A Natural Break

Each year in upstate NY most agility enthusiasts have break in our training imposed on us by mother nature.  It can be a good thing to slow down, to let body’s recover and to concentrate on cross-training activities.  We’re nearing the end of that cycle this year and soon (please, please, please), the snow will stay away and I’ll be able to get outside with nearly 15 month old Tai and train the way it works best…several short sessions a day.  It has been a LONG winter.

I also introduced a not so natural break in this training last week…the danglies that never dangled in Tai, were searched for, recovered and removed.  A 3 inch incision on his belly is healing nicely and HE is trying to tell me that he is good to go for a romp.  Just a couple more days to get to the magic 10 days post surgery.   That timing will put us in Lexington where the AKC Nationals will be held later this week. Virginia Horse Center – with it’s beautiful open grassy fields will be a nice setting for Tai’s first run since surgery.  Hope we beat the crowds so it can happen.   Here’s a picture of Tai at that site in February.

This break along with a Foundation Day seminar with Nancy Gyes and the ramp up to Susan Garrett’s Recaller 2.0 course has also given me some things to think about and plan for in our training.  Priorities include: Games to improve his toy retrieve and drive back into me including tons of retrained recalls (hope my husband is ready).  Revisiting and ramping up our crate game to an even higher level – which then become a tool to create that drive back to me; or to obstacles.  More deliberate “it’s your choice” distraction training to build his self-control around motion.  The notebook is set up and I’ll be record keeping on these items.

Some of you might be wondering why I haven’t mentioned training jumping, weaves or contacts.  That’s on the agenda of course and I have record keeping started for those too!  But that training is vastly helped by having a dog that is 100% engaged in his work,  and who has a well established reward system (e.g. drive to toy reward and bring right back to Mom for a great tug game).  Without those, the training goes slower and it can be frustrating.

Oh…in a few days Tai is officially old enough to begin trialing in AKC.  The thought makes me laugh but give us a few months and it will all come together.  That thought makes me smile.  Meanwhile, here’s to good training and here’s to reaping the rewards with fun and successful runs with Breeze at Nationals!

Another world

I’ve been in “another world” for the last 10 days here in northeast Florida.   No snow; no bundling up to go outside; plenty of sunshine and instead of cleaning up muddy paws, I’ve been sweeping sandy floors.    It’s been a heavenly change.

Tai has enjoyed his beach running but honestly, he seemed just as happy running in the snow.   Dogs are so adaptable and really very easy to please with some exercise of the body and mind.  A simple walk/run engages the dog’s “seeking” mechanism.  And in a new place, that is magnified…as they check out all the different smells of beach sand, seashells, jelly fish, starfish, seaweed and on and on.  And sometimes making new friends adds even more joy.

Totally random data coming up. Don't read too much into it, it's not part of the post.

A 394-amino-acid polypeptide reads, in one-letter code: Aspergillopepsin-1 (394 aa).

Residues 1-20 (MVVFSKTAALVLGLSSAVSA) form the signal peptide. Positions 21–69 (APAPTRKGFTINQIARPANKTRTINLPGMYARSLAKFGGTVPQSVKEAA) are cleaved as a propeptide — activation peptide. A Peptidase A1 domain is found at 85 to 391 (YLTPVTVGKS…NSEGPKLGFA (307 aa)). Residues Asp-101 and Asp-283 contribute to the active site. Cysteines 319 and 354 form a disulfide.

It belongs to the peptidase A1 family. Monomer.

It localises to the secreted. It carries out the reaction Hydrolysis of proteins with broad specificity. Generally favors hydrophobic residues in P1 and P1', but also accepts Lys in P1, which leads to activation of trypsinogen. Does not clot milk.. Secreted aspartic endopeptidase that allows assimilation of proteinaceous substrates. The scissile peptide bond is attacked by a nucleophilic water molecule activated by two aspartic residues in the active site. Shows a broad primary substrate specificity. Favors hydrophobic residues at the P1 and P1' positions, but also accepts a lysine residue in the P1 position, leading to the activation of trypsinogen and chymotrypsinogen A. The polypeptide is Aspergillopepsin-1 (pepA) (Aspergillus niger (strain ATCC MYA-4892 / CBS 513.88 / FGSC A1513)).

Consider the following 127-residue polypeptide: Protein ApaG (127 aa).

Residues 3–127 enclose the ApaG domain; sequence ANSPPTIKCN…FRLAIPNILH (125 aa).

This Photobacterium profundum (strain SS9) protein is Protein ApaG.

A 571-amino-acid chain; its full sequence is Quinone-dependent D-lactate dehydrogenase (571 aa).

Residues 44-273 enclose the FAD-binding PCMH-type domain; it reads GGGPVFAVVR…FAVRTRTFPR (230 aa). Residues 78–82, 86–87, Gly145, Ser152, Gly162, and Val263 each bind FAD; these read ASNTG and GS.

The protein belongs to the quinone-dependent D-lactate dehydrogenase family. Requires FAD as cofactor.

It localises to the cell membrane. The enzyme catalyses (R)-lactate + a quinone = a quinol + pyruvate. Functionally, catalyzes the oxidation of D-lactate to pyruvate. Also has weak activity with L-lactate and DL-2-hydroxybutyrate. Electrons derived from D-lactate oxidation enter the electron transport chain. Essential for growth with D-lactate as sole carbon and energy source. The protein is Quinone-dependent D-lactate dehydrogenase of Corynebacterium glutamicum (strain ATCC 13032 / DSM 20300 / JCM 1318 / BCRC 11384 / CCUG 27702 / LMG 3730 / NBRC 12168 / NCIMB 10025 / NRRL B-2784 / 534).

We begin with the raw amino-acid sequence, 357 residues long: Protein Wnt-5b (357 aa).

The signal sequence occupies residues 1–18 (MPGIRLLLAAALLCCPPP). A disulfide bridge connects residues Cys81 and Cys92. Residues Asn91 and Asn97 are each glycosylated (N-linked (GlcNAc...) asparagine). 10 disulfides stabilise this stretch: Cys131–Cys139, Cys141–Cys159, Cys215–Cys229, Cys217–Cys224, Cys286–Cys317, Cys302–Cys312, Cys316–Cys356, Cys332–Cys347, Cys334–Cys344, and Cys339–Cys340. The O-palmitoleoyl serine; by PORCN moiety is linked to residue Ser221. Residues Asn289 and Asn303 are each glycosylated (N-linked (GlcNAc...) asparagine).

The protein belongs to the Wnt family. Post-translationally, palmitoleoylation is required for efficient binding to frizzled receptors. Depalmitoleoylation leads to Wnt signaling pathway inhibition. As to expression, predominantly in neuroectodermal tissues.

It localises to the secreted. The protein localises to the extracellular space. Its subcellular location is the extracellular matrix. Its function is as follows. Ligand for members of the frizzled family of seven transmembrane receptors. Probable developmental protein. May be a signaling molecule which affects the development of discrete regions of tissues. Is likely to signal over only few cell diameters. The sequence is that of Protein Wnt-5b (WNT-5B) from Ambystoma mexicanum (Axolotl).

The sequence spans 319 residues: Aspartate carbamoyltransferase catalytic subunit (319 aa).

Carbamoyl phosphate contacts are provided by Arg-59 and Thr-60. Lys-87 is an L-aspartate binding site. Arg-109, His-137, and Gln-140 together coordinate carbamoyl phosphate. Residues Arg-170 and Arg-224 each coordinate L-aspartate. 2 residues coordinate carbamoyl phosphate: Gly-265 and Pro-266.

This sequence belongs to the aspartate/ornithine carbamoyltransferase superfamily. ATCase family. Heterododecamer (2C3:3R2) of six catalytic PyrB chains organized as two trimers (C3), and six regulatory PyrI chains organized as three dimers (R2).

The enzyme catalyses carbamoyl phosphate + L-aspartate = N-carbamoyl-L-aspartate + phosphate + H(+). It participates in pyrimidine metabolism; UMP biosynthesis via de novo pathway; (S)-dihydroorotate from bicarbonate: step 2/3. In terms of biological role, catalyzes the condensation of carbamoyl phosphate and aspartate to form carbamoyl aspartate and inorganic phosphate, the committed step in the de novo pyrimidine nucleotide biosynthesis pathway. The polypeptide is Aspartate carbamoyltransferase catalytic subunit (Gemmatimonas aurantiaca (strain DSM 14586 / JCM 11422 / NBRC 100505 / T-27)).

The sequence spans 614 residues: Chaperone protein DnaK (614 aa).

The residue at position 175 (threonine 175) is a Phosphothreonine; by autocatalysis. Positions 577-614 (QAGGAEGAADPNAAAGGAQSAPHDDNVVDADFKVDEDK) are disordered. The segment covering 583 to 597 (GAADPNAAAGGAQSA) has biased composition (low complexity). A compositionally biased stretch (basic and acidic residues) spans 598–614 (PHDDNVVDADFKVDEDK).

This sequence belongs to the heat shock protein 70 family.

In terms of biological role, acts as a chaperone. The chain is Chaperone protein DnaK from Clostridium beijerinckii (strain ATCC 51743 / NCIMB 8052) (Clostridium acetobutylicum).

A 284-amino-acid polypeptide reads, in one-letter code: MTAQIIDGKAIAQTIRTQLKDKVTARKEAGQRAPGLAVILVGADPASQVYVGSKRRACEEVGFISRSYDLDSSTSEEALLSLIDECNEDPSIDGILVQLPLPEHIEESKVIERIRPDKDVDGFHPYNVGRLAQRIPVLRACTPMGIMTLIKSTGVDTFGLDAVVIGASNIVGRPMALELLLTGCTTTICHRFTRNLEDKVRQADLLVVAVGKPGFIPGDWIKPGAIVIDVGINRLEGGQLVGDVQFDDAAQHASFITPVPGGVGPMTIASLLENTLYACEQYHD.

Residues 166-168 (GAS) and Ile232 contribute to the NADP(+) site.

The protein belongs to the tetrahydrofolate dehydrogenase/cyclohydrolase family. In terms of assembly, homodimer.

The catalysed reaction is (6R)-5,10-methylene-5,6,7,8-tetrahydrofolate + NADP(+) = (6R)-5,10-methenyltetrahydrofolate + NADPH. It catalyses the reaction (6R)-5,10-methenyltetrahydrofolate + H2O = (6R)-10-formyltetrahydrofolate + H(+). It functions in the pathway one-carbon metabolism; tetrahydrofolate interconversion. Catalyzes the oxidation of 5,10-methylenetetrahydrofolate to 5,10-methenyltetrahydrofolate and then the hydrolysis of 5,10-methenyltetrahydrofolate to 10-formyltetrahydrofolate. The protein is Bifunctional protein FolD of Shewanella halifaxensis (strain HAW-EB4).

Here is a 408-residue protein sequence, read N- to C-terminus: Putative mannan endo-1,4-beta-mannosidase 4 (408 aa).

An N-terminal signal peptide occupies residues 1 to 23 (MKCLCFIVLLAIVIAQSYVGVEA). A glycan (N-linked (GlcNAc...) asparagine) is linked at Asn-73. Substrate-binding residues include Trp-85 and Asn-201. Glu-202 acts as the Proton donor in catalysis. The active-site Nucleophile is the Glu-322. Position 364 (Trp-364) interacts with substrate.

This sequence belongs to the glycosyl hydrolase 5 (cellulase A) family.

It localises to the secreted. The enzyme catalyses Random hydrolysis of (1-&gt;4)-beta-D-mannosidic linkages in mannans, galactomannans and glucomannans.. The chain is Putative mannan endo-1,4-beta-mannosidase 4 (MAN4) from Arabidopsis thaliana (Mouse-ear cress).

Exploring a marine and sub-tropical environment feeds my seeking need too.  With a training in biology and ecology, I love learning about and seeing first hand different ecosystems.  Water, water everywhere here in Florida…the salty ocean, the estuaries, the freshwater rivers fed by aquifers.    To native Floridians, seeing dolphins, manatees and alligators is everyday fare but for a traveler like me…it makes me smile and lifts my spirits.  And I swear the alert “look” in the eyes of the Sandhill Crane I had close-up in my binoculars yesterday reminded me of Tai!

If you are reading this blog, you are probably a dog lover and likely share my fascination with observing and interacting with the “other species” we live with.  That’s one reason why teaching young dogs (and old dogs too) is so much fun.  I had a chance to observe dolphin trainers last week…lots of joy there too!

Teaching Tai his 2×2 weaves has been a blast on this trip. The method (thanks Susan Garrett) makes so much sense and is so flexible…I just love it.  When we arrived here in Florida, Tai had value for the poles, knew his entries on 2 poles and was ready to go to 4 poles.  With a bunch of short little sessions sprinkled in between our sightseeing and hiking, Tai was shortly weaving 4 straight poles and nailing amazing entries.  Today we went to 6 poles.  He’s a weavin’ border collie!

Of course, he’s made some mistakes along the way but when that happens the “how to learn” process that started at 7 weeks kicks in…. he keeps trying and figures it out.   For me, that is the fun of dog training.  I present a challenge, he tries it, gets rewarded or doesn’t and tries again.  I observe his behavior…and react (hopefully) appropriately with a new challenge.  A little frustration is ok…hey, I didn’t learn ride a bike without some frustration along the way.  Or if we’ve gone too far too fast…make it a little easier. It’s an art that is based in science.  I’m grateful my dogs let me explore that world with them.

We’ll be heading back up north in a couple of days but with spring right around the corner, all is good and who knows,  maybe someday very soon Tai can try out his new weaving skills on the grass in my backyard!